Friday, October 6, 2017

Treasury to Currently Eliminate 8 Tax Regulations Including Discounting Restrictions on Family Business Transfers

The U.S. Department of the Treasury  posted on October 4, 2017 that it would amend or completely do away with eight tax regulations issued under the Obama administration, including rules regarding corporate debt and transfers of estates, as part of an effort to simplify the tax code.

Treasury also announced that it continues to work to identify additional regulations for modification or repeal by evaluating significant regulations issued recently and initiating a comprehensive review of all regulations, regardless of when they were issued.

The Comprehensive Review has Already Identified Over 200 Regulations that Treasury Believes Should be Repealed,
 Which Will Begin in the Fourth Quarter of 2017.

The Treasury report identifies the following regulations to consider for partial revocation: 
  • Final Regulations under Section 7602 on the Participation of a Person Described in Section 6103(n) in a Summons Interview. Under the proposed changes to this regulation that Treasury is considering, attorneys who are private contractors would be prohibited from assisting the IRS in the auditing of taxpayers, including in the interview process. A revised regulation would continue to allow outside subject-matter experts to participate in summons proceedings. 
  • Regulations under Section 752 on Liabilities Recognized as Recourse Partnership Liabilities. Treasury and the IRS currently believe that the temporary regulations relating to disguised sales should be proposed for revocation and the prior regulations reinstated. Treasury and IRS will continue to study the issue and consider comments related to bottom-dollar guarantees.
The Treasury report identified the following regulations to consider for substantial revision:
  • Temporary Regulations under Section 337(d) on Certain Transfers of Property to Regulated Investment Companies and Real Estate Investment Trusts. Treasury and the IRS plan to propose to replace the temporary regulations with revised regulations designed to narrow their application.
  • Final Regulations under Section 367 on the Treatment of Certain Transfers of Property to Foreign Corporations. These regulations, which eliminate the ability to transfer certain property to foreign corporations without immediate or future U.S. tax, address issues that could also be addressed as Treasury continues to work with Congress on fundamental tax reform. In order to protect the U.S. tax base in the meantime, Treasury plans to continue to implement these regulations. However, Treasury and the IRS also plan to develop exceptions to the regulations.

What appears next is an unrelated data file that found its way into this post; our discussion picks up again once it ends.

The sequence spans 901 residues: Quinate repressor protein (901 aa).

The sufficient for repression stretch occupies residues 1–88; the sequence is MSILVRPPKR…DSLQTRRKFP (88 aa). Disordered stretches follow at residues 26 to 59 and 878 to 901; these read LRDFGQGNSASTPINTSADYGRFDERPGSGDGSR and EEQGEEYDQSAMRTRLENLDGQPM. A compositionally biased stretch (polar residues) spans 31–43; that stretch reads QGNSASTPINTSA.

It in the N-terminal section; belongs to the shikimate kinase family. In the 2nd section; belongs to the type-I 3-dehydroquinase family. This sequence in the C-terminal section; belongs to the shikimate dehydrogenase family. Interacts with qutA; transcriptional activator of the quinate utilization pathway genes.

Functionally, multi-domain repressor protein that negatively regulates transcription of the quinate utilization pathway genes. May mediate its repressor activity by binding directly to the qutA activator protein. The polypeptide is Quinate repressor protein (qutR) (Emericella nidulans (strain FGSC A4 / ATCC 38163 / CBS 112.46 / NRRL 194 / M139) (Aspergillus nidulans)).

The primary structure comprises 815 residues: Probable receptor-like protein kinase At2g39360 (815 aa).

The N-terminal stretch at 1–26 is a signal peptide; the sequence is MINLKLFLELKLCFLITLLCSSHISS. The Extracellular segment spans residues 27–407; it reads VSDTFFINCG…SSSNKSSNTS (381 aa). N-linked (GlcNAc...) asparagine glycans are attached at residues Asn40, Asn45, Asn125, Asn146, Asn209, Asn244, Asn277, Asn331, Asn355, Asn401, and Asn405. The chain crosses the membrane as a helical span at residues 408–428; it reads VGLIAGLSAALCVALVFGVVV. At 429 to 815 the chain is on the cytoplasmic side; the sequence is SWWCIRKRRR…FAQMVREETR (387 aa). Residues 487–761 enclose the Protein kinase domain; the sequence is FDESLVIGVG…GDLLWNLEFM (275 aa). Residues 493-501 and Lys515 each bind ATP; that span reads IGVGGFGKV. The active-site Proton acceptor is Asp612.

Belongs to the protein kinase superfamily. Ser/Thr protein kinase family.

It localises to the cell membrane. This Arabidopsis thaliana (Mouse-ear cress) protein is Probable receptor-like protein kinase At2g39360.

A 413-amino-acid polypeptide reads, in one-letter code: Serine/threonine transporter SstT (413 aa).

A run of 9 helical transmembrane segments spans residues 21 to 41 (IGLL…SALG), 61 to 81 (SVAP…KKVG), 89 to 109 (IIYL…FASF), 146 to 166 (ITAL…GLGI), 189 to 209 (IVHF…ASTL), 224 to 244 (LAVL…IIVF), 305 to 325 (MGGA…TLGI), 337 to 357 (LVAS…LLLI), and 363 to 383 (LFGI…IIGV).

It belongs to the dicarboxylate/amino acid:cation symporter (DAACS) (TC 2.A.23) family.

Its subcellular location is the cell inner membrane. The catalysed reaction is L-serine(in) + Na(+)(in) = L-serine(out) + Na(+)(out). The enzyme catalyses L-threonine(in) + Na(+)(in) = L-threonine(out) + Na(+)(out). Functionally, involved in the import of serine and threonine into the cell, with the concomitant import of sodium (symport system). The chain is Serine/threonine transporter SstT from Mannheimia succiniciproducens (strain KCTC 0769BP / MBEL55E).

• Final Regulations under Section 987 on Income and Currency Gain or Loss With Respect to a Section 987 Qualified Business Unit. These regulations pertain to foreign currency translations and other foreign currency transactions, and Treasury plans to propose substantial revisions. Treasury plans to immediately announce relief allowing taxpayers to postpone the application of these rules.  Treasury plans to propose changes to further simplify the regulation, and also plans to consider more fundamental changes that might be implemented to address taxpayer concerns.  
The planned actions include revoking regulations under section 385 of the tax code that recharacterizes certain corporate debt as equity and replacing them with streamlined documentation rules and withdrawing proposed estate transfer rules under section 2704 intended to prevent the undervaluation of transferred interests in corporations and partnerships for estate tax purposes, according to the Treasury.

The eight regulations were initially flagged as in need of reform in a report issued in July.

In addition, later this year Treasury will begin repealing later more than 200 regulations that it has identified as adding to the burden of the tax code, the department said.

“This is only the beginning of our efforts to reduce the burden of tax regulations,” Treasury Secretary Steven Mnuchin said in a statement.
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